02 Aug Snippets from August 2020
BRUSSELS SPROUTS. A low calorie, protein and fiber rich food. Preheat oven to 450 degrees Fahrenheit. Place parchment paper on baking sheet and mist with olive oil spray or drizzle on. Take ½ lb. and cut in half lengthwise large Brussels sprouts, place in small bowl and toss with 1 tsp. extra virgin olive oil (EVOO). Place sprouts on prepared baking sheet, not touching. Next step is up to you – try sprinkling bacon, onion and garlic over the top of all. Or choose cranberries, balsamic vinegar and pine nuts. Or try other seasonings you enjoy. Add a bit more EVOO to your liking. Roast for 10 minutes. Flip, then continue cooking until sprouts are crisp-tender and slightly browned, about 8 to 12 additional minutes. Serves 2, season with salt and pepper to taste.
What’s Special about August
August is known for many things, even though it is void of a National Holiday. It is named after Augustus Caesar, founder and the first emperor of the Roman Empire, who was posthumously adopted by his maternal great-uncle Gaius Julius Caesar. In the early Roman calendar, August was called ‘Sextillia’ the sixth month and only 30 days. So that Julius and Augustus would have the same number of days in their months, a day was taken from February. This month has two birthstones: Peridot, which is among the older known gemstones and green in color and Sardonyx, which is lesser known white and brown banded gemstone once believed to have mystical powers. The official flower is gladiolus, Latin ‘gladius’ meaning a sword.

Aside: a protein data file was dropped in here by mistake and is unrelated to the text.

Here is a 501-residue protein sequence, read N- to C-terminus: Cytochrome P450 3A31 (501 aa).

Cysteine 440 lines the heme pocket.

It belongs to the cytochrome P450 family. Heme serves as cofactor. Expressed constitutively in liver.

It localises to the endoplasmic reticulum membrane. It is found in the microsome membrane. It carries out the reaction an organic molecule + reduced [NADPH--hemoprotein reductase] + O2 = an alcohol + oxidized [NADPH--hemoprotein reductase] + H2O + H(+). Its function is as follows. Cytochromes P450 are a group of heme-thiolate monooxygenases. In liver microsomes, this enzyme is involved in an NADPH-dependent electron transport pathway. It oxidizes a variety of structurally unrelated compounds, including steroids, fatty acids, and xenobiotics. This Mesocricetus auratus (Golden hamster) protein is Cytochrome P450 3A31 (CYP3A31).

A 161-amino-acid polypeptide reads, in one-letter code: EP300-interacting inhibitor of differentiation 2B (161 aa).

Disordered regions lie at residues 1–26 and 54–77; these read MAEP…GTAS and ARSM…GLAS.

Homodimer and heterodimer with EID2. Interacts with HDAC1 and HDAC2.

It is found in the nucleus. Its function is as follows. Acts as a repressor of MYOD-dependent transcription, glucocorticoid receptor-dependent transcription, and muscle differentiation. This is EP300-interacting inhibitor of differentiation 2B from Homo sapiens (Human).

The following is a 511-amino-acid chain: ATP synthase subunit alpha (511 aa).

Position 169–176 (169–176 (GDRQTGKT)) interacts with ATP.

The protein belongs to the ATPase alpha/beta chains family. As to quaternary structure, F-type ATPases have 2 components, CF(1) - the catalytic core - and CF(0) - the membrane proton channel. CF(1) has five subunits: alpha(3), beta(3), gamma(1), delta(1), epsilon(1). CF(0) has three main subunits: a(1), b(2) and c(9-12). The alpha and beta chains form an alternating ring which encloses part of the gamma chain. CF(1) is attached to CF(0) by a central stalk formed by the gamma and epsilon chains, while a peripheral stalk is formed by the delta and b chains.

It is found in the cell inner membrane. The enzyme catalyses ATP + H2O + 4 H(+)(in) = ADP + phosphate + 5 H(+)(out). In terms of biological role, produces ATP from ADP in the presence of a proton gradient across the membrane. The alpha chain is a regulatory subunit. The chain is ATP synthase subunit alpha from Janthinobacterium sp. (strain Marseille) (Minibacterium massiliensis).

In 79 A.D., the volcano Mount Vesuvius erupted in Pompeii. August has been considered the ‘dog days of summer’. It has to do with the star Sirius, also known as the dog-star.
No more yard sales – try these websites: Poshmark.com, Tradesy.com, ThredUp.com and Offerup.com for selling clothes and other items. Use eBay.com or Facebook Marketplace to sell furniture, trinkets, and gadgets.
Buy gift cards from Raise.com – users buy cards at around 10 percent off the retail value, which is free money when they are used.
So many internet threads can be propaganda, we recommend a few fact checking websites to help reveal truthsayers. Try Snopes.com; Politifact.com; Factcheck.org,; leadstories.com; sciencefeedback.co; checkyourfact.com; poynter.org/coronavirusfactsalliance; washingtonpost.com/news/fact-checker